If you think that corporate loot and acquisition of agricultural land is an issue only in India, you are wrong. It’s happening all over, mainly in countries of the third world, the developing economies. Interestingly, Indian government and the big business houses it pampers, too are also members of this land grabbing club
\\\’An Examination of the Role of the Indian Government and Indian Companies Engaged in Overseas Agricultural Land Acquisitions in Developing Countries,\\\’ by Rick Rowden brought out in collaboration with GRAIN and Economic Research Foundation throws light on this new trend by the Indian corporates as they continue to face a threat from the fast burgeoning role of an expansionist Chinese regime.
The summary of the report reads:
“This report explores the role of Indian agricultural companies that have been involved in the recent trend in large-scale overseas acquisitions of farmland, criticised as “land grabbing”. While many international companies have traditionally grown cash crops abroad, and more recently crops for producing biofuels for global markets, this report is focused especially on the issue of Indian companies that invest in food production overseas.
The report examines the various factors driving the “outsourcing” of domestic food production. Primary among these are the Indian Government’s growing strategic concerns about ensuring the country’s long-term food security, and its concerns about diminishing ground water tables in Northern and Central India. Other factors include the allure for Indian foreign investors of much cheaper land and more abundant water sources in overseas locations and the eager welcome of many developing country governments, many of which have courted Indian agricultural investors. In many cases, such countries have offered special incentives, including the offer to lease massive tracts of arable land at very generous terms, including access to water and the ability to fully repatriate profits generated.
The report also lists the major ways in which the Indian Government has been increasingly pro-active in taking steps to facilitate this trend for overseas agricultural investment by Indian companies, such as high-level trade diplomacy and lines of credit from the Export-Import Bank. India\\\’s outward foreign direct investment has been enabled by a series of reforms and modifications over the last decade to India’s rules and regulations on Indian companies investing in overseas operations.
Also reviewed are the pro-active roles played by national Indian business associations such as the Confederation of Indian Industry’s (CII), the Associated Chambers of Commerce and Industry of India (ASSOCHAM), the Federation of Indian Chambers of Commerce and Industries (FICCI), as well as by sector-specific groups, such as the Consortium of Indian Farmers Association (CIFA) and the Solvent Extractors Association (SEA) of India. Such groups have been actively engaged in high-level trade delegations to countries which are interested in luring Indian agricultural firms to invest, and have arranged a series of business conclaves and trade fairs. The groups are all active in lobbying the Indian Government to pursue even further reforms to trade policy, Exim Bank credits and the rules on outward foreign direct investment in order to facilitate the overseas acquisitions of agricultural land by Indian companies.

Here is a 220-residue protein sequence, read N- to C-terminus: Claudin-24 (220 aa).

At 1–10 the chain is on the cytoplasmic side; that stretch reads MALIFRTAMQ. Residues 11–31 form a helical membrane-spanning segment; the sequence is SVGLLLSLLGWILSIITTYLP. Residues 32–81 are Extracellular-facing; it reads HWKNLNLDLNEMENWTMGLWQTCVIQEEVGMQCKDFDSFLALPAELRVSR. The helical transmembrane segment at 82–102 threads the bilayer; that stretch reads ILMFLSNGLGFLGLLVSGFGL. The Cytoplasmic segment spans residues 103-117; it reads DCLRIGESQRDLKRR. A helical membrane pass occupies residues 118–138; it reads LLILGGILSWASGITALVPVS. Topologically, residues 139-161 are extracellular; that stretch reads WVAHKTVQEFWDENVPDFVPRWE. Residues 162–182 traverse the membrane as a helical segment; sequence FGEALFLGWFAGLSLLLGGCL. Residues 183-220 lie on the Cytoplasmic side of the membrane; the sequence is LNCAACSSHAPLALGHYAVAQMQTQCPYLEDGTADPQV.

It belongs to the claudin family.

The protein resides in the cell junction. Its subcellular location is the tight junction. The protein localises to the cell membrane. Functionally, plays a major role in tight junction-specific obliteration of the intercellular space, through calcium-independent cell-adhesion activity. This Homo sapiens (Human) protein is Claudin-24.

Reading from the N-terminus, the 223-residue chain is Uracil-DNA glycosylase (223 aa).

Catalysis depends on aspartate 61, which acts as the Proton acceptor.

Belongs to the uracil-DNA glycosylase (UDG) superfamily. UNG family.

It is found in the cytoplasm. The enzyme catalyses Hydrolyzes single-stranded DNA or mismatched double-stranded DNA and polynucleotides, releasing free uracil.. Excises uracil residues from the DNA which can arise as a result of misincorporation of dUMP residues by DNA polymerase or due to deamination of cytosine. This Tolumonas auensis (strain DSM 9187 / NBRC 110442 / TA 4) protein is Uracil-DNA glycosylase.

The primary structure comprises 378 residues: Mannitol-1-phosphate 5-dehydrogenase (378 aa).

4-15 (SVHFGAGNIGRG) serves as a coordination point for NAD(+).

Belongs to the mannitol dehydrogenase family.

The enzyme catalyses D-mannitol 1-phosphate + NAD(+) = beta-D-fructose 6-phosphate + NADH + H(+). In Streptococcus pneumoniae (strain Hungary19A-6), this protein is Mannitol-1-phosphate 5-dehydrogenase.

(To see the detail report, copy the following url and open it in a new window. thanks. the url is- http://www.pratirodh.com/pdf/Indiasrole.in.global.farmland-grab.pdf)
The report also explores the negative consequences of such a trend. It looks at why critics have called the trend “land grabbing” and reviews the impacts on local peoples on the ground, who are often displaced in the process. It considers the negative ethical, political, human rights and environmental consequences for the people and host countries involved in such investments by Indian companies.
Although information about such overseas operations by Indian companies is difficult to get from the Indian Government, this report used available research and press accounts to explore the details of 19 Indian companies who have made such land acquisitions abroad, including an exposé of the actual contracts of 5 Indian companies operating in Ethiopia. Ethiopia has taken center stage in the story of “land grabbing” because it is one of the developing countries where some of the largest agricultural land acquisitions by foreign investors have occurred, including by Indian firms.
The report reviews the calls by many advocates for a major shift away from the current model of large, corporate commercial agricultural production based on monoculture, which depends on chemicals and genetically-modified organisms (GMOs), towards an alternative agricultural production model based on a more decentralised approach that favors small holder farmers. Such an approach is based on agro-ecological methods that support and enhance biodiversity, environmental sustainability and community control.
Finally, this report gives voice to those Indian activists fighting for small farmers rights and against the “land grabbing” going on within India, and their call to create international linkages of solidarity with small farmers in other countries who are facing similar problems. They see a “common struggle” everywhere in the world and are calling on Indian citizens to take action to address the problem of landing-grabbing by Indian companies operating overseas.”